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# Point->Line-Segment Distance ?

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Hi, I know how to find the distance of a point to a line but not a line-segment. It could be one of either endpoints or a point in between. Does anyone have the formula ? Thank you.

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D=((x1-x2)^2+(y1-y2)^2)^(1/2)

EDIT: Anyway you slice it, you need two points established, unless you're trying to ask something else.

[edited by - nervo on July 2, 2003 12:20:26 PM]

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Hi,

Maybe I didn''t explain it correctly.

I want to find the shortest distance between Point C and Line Segment AB (in 2D.)

So Line Segment AB is (Ax,Ay) to Bx,By) and Point C is (Cx,Cy).

Your formula didn''t even take into account the point I''m trying find the distance from.

Thanks.

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Find the line perpendicular to the line that passes through the point. Then find the distance from that point to the intersection of the line and the line segment.

How appropriate. You fight like a cow.

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quote:
Hi,

Maybe I didn''t explain it correctly.

I want to find the shortest distance between Point C and Line Segment AB (in 2D.)

So Line Segment AB is (Ax,Ay) to Bx,By) and Point C is (Cx,Cy).

Your formula didn''t even take into account the point I''m trying find the distance from.

Thanks.

I wouldn''t say that ''maybe'' you asked incorrectly because this question in no way resembles your original one.

Okay:
Just as Sneftel said you need to find a line that meets perpendicular with the other line segment. Once you understand that concept yields the shortest distance then:

let m = slope of line segment AB

We will call the other line CD with slope m2

Slope of a line that is perpendicular to segment AB is simply the negative inverse of segment AB''s slope. hence

m2 = -(1/m)

Now with the slope determined of segment CD we simply plug that into the equation y = mx + b because now we need to find the constant that gives the needed vertical translation of the line.

Therefore all you would need to do is "plug in" the x and y value of the point that you have into the equation and that will give you the constant if their is one other than zero.

Since you want to find the actual distance now just equate both line forumlas to determine at what point they intersect.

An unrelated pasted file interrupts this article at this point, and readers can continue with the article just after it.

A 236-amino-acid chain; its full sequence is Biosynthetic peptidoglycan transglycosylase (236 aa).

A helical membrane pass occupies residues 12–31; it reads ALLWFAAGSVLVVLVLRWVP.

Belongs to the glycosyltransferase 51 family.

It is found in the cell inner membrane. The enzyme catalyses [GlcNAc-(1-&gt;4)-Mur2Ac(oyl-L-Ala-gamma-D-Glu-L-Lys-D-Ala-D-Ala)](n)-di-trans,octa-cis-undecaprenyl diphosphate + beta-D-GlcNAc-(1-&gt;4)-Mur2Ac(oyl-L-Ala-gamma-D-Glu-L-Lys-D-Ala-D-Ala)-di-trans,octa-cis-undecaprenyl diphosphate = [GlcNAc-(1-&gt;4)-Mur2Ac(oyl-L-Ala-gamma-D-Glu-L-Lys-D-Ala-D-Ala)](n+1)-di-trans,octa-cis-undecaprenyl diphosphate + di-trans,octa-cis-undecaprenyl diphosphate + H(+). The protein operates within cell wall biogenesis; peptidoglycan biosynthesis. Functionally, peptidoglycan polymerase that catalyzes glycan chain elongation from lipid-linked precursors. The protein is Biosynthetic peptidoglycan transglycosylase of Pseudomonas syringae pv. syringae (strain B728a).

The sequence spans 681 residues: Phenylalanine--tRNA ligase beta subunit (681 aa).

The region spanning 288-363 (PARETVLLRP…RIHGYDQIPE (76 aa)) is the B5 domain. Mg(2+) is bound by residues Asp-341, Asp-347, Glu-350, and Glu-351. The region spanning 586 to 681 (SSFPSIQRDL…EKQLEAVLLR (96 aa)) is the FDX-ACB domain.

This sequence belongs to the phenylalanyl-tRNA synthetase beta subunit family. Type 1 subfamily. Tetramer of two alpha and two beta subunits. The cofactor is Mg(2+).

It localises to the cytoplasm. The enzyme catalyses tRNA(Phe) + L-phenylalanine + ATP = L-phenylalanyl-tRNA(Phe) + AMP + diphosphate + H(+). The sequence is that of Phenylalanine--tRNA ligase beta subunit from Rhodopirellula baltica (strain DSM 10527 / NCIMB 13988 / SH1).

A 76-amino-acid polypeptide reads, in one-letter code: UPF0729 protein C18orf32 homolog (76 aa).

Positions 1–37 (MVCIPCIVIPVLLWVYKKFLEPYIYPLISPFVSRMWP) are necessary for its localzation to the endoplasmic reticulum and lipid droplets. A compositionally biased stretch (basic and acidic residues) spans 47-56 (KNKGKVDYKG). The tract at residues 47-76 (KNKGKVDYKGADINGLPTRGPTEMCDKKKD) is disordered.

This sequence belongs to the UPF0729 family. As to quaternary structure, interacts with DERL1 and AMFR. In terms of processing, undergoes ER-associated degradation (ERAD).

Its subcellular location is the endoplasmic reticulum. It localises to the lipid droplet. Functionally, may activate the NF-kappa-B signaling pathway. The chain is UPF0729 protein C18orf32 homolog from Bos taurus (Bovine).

(mx + b) = (m2x + b2)

Finally plug in the two points into the original distance formula that I gave you, and your answer is there after a quick plug and chug.

Got it?

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It is really fairly simple to find the shortest distance between a point C and line segment AB. First determine shortest distance between C and the line D that passes through AB. That is, find the intersection E of the line perpendicular to D that contains C. Now test if E is on the line segment AB. If it is, then the shortest distance is the length of CE. If it isn''t, then simply take the shorter of AC and BC.

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Heh, this just reminded me of an old calculus problem I had a few years ago. It was exactly this problem. Finding the shortest distance between a point and line segment (not line as some above seem to be doing). It is was in the chapter on the calculus of variations which is suited for this type of minimization problem.

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Are you speaking of optimization problems?

Others might not agree with me, but I sorta thought your solution to the above problem was kind of cryptic.

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Nervo: OP is trying to find the shortest distance from a point to a line, restricted to a given segment on the line. Mastaba''s solution works.

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I see. In that case then the shortest distance would not necessarily be perpendicular to the segment and that would make my solution worthless.

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